Keynote Speakers

 

"Erasure-Coded Distributed Cloud Storage:  Myths and Realities"

By Dr. Yih-Farn Robin Chen, Researcher, AT&T Labs Research, USA

 Bio

Yih-Farn Robin Chen is a Lead Member of the Technical Staff at AT&T Labs - Research.
His current research interests include cloud computing, mobile computing, distributed systems, World Wide Web, and IPTV. He holds a Ph.D. in Computer Science from University of California at Berkeley, an M.S. in Computer Science from University of Wisconsin, Madison, and a B.S. in Electrical Engineering from National Taiwan University. Robin is an ACM Distinguished Scientist and a Vice Chair of the International World Wide Web Conferences Steering Committee (IW3C2). He also serves on the editorial board if IEEE Internet Computing.

Abstract

Erasure codes are increasingly being used in distributed cloud storage solutions to achieve high degrees of reliability with lower storage overhead. Unfortunately, there are several myths around the technology, which is not well understood by both potential users and storage service providers. This talk attempts to debunk the myths around erasure-coded distributed cloud storage and presents performance benchmarks obtained through several open-source storage solutions deployed in geographically-distributed data centers.

This keynote speech is based on joint work with with Scott Daniels, Marios Hadjieleftheriou, Pingkai Liu, Chao Tian, and Vinay Vaishampayan.

 

 

"The Predictive Power of Search Trends and Social Media"

By Professor Takis Metaxas, Wellesley College, USA

 

The keynote is based on joint work with Eni Mustafaraj, Wellesley College, USA, and Dani Gayo-Avello, University of Oviedo, Spain.

 Bio

Panagiotis "Takis" Metaxas is a Professor of Computer Science and founder of the  Media Arts and Sciences Program at Wellesley College, and an Affiliate of the Center for Research on Computation and Society (CRCS) of Harvard University.
He holds a PhD in Computer Science from Dartmouth College and is a member of the Computing Research Association's Board of Directors, of the Advisory Board of XRDS. He is also a Guest Editor for a special issue of the Internet Research Journal on "The Power of Prediction with Social Media" and of the Special Issue of the Journal German AI Journal on Social Media.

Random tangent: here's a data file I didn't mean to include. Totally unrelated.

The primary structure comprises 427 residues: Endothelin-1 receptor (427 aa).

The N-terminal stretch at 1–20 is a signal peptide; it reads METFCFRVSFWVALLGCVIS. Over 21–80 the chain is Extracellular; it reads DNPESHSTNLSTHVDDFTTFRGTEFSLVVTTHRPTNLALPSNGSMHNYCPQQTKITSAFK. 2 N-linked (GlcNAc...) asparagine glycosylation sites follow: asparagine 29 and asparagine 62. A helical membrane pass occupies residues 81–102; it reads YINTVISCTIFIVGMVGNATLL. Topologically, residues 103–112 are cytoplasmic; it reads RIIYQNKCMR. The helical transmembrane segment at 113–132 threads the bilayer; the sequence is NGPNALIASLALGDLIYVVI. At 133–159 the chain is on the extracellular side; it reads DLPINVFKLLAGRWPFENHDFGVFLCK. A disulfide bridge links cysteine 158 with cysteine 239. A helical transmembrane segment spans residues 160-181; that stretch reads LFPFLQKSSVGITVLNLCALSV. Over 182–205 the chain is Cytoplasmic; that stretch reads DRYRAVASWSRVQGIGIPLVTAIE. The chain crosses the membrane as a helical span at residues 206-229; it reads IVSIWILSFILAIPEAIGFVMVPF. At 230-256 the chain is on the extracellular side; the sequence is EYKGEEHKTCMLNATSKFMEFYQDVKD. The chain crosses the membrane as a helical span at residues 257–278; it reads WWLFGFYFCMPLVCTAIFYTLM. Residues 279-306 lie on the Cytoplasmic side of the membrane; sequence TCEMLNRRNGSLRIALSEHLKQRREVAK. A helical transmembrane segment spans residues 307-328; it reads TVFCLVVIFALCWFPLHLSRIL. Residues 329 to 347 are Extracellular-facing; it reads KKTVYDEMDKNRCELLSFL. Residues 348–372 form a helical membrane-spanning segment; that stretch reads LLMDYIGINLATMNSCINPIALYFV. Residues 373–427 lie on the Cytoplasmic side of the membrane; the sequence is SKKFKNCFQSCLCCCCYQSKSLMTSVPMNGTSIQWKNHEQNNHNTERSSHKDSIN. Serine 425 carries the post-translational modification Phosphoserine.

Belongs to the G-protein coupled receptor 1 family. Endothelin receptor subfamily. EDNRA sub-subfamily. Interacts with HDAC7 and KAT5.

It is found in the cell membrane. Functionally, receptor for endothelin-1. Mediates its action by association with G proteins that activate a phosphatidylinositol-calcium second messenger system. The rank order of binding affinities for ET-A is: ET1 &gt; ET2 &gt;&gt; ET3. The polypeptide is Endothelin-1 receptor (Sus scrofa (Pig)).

Abstract

According to the Pew Foundation, social-networking sites, such as Twitter,  Facebook, and YouTube, are currently being used by most people connected online.  Search engines, along with e-mail, are used by practically all users online. The flow of users' opinions  expressed in social media and their interests when searching the Web has led to greater insights about what and how people think. It is also helping  segments of the world population to be informed, organize and react at  speeds not seen before.
 
Social networking sites have been credited with a number of  achievements, such as aiding revolutions, allocating resources during  disasters, and detecting flu epidemics as soon as they appear. They have also been credited with the ability to predict future events such as  movie box-office revenues, product sales, stock market fluctuations and  even election results.
 
A common explanation for these successes refers to the magic of "Big  Data" - given enough data, the claim goes, almost anything can be  predicted, much can be accomplished. However, some researchers warn that assigning complete trust and infallibility characteristics to data, no  matter how big, could lead to errors and lack of true understanding of  the reasons that produce them. We will examine how social processes  influence the digital footprints we leave on search engines and the Social Web, and will discuss some principles to maintain as we collect  and analyze them.
 
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